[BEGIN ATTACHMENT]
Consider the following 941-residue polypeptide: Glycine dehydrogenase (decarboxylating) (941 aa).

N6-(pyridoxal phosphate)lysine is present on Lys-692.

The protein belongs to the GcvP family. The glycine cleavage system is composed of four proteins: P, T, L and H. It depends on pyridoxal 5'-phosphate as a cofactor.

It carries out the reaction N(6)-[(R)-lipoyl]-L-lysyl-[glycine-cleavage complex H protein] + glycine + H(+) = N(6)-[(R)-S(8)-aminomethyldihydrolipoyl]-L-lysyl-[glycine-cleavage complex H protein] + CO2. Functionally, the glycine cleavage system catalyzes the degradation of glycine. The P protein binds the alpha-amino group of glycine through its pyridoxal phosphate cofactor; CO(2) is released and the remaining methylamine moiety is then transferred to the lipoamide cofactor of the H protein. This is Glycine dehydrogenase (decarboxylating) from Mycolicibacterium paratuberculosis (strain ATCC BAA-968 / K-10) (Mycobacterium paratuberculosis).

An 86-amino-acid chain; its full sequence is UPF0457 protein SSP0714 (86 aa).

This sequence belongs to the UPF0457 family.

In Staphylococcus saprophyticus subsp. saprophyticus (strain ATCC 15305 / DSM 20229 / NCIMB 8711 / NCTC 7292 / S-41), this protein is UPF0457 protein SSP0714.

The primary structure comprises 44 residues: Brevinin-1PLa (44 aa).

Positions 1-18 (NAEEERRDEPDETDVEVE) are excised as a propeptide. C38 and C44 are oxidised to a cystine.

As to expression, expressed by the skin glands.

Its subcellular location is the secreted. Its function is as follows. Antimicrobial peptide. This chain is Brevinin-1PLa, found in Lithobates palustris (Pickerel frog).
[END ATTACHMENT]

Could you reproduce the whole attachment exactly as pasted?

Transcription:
Consider the following 941-residue polypeptide: Glycine dehydrogenase (decarboxylating) (941 aa).

N6-(pyridoxal phosphate)lysine is present on Lys-692.

The protein belongs to the GcvP family. The glycine cleavage system is composed of four proteins: P, T, L and H. It depends on pyridoxal 5'-phosphate as a cofactor.

It carries out the reaction N(6)-[(R)-lipoyl]-L-lysyl-[glycine-cleavage complex H protein] + glycine + H(+) = N(6)-[(R)-S(8)-aminomethyldihydrolipoyl]-L-lysyl-[glycine-cleavage complex H protein] + CO2. Functionally, the glycine cleavage system catalyzes the degradation of glycine. The P protein binds the alpha-amino group of glycine through its pyridoxal phosphate cofactor; CO(2) is released and the remaining methylamine moiety is then transferred to the lipoamide cofactor of the H protein. This is Glycine dehydrogenase (decarboxylating) from Mycolicibacterium paratuberculosis (strain ATCC BAA-968 / K-10) (Mycobacterium paratuberculosis).

An 86-amino-acid chain; its full sequence is UPF0457 protein SSP0714 (86 aa).

This sequence belongs to the UPF0457 family.

In Staphylococcus saprophyticus subsp. saprophyticus (strain ATCC 15305 / DSM 20229 / NCIMB 8711 / NCTC 7292 / S-41), this protein is UPF0457 protein SSP0714.

The primary structure comprises 44 residues: Brevinin-1PLa (44 aa).

Positions 1-18 (NAEEERRDEPDETDVEVE) are excised as a propeptide. C38 and C44 are oxidised to a cystine.

As to expression, expressed by the skin glands.

Its subcellular location is the secreted. Its function is as follows. Antimicrobial peptide. This chain is Brevinin-1PLa, found in Lithobates palustris (Pickerel frog).